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View Diary: NYT Lead: House Dems “Increasingly Unified” As “Momentum Builds Against N.S.A. Surveillance” (295 comments)

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  •  What worries me is that the NSA might not stop (34+ / 0-)

    even if Congress passes a law to rein in their surveillance activities. How would anyone actually be able to verify if they stop doing it or not? We may have a "secret government" situation on our hands now in this country, i.e. an unaccountable power that will just do whatever it wants, as long as it has funding. Because the NSA's activities are secret, they could claim they are following whatever law (old or new) and yet not be.

    I think the only solution might be for Congress to require an annual audit of the NSA, in which they have to publicly account for what they are doing with every dollar appropriated to their organization.

    The most serious problem in American politics today is that people with wrong ideas are uncompromising, and people with good ideas are submissive and unwilling to fight. Change that, and we might have a real democracy again.

    by Eric Stetson on Mon Jul 29, 2013 at 02:08:34 AM PDT

    •  That's been a concern of mine as well (19+ / 0-)

      The very nature of these agencies produces suspicion about their activities, and unless they become completely open, which would defeat their purpose, I don't see that changing.

      For anyone who isn't pro-surveillance/NSA, it's hard to put your trust in something you can't see or understand.

      I know I'll always have lingering doubts, regardless.




      Somebody has to do something, and it's just incredibly pathetic that it has to be us. ~ J. Garcia

      by DeadHead on Mon Jul 29, 2013 at 03:31:57 AM PDT

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    •  When your whole gig is double top secret (18+ / 0-)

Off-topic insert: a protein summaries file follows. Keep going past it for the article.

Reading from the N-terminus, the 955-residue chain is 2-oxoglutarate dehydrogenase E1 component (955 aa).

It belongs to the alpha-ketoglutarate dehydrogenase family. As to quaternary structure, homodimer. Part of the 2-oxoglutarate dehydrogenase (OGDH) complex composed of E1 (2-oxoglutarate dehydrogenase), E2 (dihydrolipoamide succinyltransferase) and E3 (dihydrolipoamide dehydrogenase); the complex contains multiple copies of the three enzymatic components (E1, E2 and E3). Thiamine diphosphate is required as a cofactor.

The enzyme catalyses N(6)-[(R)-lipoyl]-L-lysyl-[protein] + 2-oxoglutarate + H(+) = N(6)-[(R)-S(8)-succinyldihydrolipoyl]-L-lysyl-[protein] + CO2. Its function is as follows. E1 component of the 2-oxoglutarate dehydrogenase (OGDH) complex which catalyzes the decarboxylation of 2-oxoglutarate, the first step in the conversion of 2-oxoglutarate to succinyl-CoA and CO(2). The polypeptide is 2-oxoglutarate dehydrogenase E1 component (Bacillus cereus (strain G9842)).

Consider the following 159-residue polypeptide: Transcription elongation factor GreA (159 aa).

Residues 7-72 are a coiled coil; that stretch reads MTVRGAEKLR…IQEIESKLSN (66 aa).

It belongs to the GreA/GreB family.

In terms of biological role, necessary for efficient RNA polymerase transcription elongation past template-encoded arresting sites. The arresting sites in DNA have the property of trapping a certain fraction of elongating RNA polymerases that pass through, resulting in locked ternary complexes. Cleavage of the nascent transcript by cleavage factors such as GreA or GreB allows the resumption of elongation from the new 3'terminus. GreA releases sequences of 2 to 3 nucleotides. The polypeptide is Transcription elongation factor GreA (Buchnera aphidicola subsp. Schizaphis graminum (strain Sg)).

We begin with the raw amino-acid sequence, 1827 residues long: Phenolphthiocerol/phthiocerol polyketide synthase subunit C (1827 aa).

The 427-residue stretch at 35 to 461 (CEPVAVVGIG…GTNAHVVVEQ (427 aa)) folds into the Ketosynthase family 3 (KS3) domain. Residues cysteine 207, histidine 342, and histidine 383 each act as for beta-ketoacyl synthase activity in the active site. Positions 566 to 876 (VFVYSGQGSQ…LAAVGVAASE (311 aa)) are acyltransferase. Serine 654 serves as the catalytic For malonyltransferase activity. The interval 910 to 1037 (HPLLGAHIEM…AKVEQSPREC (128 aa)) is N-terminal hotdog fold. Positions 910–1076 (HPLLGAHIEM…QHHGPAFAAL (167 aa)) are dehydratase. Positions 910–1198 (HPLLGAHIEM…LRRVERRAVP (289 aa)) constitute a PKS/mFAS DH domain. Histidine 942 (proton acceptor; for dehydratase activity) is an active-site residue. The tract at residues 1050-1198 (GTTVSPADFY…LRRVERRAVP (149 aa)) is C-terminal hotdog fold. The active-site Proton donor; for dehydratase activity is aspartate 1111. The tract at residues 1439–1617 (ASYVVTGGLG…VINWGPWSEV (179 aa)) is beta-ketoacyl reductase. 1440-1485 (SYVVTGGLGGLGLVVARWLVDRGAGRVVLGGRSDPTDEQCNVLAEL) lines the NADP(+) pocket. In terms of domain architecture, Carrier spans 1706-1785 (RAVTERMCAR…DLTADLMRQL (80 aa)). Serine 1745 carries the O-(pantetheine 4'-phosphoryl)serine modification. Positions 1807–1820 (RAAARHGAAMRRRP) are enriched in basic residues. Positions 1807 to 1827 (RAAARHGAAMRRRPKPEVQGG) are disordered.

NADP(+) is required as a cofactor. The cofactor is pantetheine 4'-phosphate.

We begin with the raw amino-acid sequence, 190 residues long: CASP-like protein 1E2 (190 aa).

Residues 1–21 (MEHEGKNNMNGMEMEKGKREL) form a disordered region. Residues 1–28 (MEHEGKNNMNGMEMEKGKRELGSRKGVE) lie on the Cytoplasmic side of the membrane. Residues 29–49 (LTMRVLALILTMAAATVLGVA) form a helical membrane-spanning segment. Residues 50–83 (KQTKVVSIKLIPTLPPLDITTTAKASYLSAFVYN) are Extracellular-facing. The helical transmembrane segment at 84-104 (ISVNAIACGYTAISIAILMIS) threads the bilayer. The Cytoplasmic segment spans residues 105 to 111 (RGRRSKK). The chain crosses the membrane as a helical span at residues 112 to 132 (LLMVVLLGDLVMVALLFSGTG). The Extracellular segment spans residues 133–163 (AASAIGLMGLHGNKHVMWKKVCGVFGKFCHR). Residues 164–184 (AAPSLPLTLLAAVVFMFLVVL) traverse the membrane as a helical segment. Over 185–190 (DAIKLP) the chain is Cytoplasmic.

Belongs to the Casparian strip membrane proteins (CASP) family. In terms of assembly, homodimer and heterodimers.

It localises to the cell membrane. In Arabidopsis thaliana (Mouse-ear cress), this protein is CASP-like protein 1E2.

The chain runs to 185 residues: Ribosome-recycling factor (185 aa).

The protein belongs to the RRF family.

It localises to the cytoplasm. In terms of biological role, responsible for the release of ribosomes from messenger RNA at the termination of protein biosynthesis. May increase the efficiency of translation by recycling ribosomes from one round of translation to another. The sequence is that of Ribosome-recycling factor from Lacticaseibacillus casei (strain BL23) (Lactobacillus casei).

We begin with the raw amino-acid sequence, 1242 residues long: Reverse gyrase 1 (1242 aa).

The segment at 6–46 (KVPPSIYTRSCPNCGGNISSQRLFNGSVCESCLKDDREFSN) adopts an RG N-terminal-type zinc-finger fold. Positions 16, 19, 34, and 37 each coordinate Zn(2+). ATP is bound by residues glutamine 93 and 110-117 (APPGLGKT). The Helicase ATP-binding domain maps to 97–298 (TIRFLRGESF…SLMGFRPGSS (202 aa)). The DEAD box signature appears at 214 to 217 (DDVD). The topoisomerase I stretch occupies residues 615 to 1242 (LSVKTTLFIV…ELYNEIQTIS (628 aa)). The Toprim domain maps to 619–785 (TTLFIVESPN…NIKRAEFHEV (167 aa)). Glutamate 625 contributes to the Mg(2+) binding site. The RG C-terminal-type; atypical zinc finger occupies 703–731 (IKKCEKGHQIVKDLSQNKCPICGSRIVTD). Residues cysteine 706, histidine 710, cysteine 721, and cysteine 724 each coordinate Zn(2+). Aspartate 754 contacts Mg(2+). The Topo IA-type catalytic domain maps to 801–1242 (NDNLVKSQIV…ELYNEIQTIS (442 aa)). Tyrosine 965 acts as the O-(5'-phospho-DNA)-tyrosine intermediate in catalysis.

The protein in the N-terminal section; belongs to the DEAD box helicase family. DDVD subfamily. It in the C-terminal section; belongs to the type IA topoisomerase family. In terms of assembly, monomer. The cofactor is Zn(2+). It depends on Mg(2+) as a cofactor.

you can probably say anything you want.

      I remember Rummy had some backroom operations going - Proactive, Preemptive Operations Group (P2OG)

      the new organization–the “Proactive, Preemptive Operations Group (P2OG)”–will carry out secret missions designed to “stimulate reactions” among terrorist groups, provoking them into committing violent acts which would then expose them to “counterattack” by U.S. forces.
      -  and that was supposed to "stop" but turned up later under some other name, as did the TIA program, which now seems pretty-well ensconced.
      shortly after 9/11, the Defense Advanced Research Projects Agency initiated “Total Information Awareness,” a surveillance program that called for recording and analyzing all digital information generated by all U.S. citizens. (See Wikipedia for a history of the program.) After news reports provoked criticism of the Darpa program, it was officially discontinued. But Farber suspected that new surveillance programs represent a continuation of Total Information Awareness. “I can’t get anyone to deny that there’s a common thread there,” he said.
      So yeah - 'trusting' these sorts of operations to close just because some spook or politicians says so is daffy.
    •  This is why (18+ / 0-)

      I recently posted that I find it hard to believe that the NSA can be reformed and that I would prefer to see it abolished.  The very fact that it is a part of the Dept. of Defense and is being run by military people makes it problematic for being reformed.  Short of abolishing the NSA, our greatest hope for control is to put a very short leash on its funding.

      "Growing up is for those who don't have the guts not to. Grow wise, grow loving, grow compassionate, but why grow up?" - Fiddlegirl

      by gulfgal98 on Mon Jul 29, 2013 at 04:38:15 AM PDT

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    •  NSA... or the corporate "private contractors" (11+ / 0-)

      ... who are doing the actual collecting of the data and are, I've no doubt, keeping a duplicate set of records for their own corporate use (potentially to sell to the highest bidders).

      Remember, Snowden was not a government employee.  He was working for Booz Allen Hamilton - a corporation in which the Carlyle Group is heavily invested (yes, that infamous Carlyle Group that is also connected to the Bushista Crime Family):

      Founding and early history
      [last paragraph of that section]
      Carlyle's 2001 investor conference took place on September 11, 2001. In the weeks following the meeting, it was reported that a member of the Bin Laden family had been in attendance and that they were investors in Carlyle managed funds.[20] Later reports confirmed that the Bin Laden family had invested $2 million into Carlyle's $1.3 billion Carlyle Partners II Fund in 1995, making the family relatively small investors with the firm.[21] These connections would later be profiled in Michael Moore's Fahrenheit 911. The Bin Laden family liquidated its holdings in Carlyle's funds in October 2001.[22]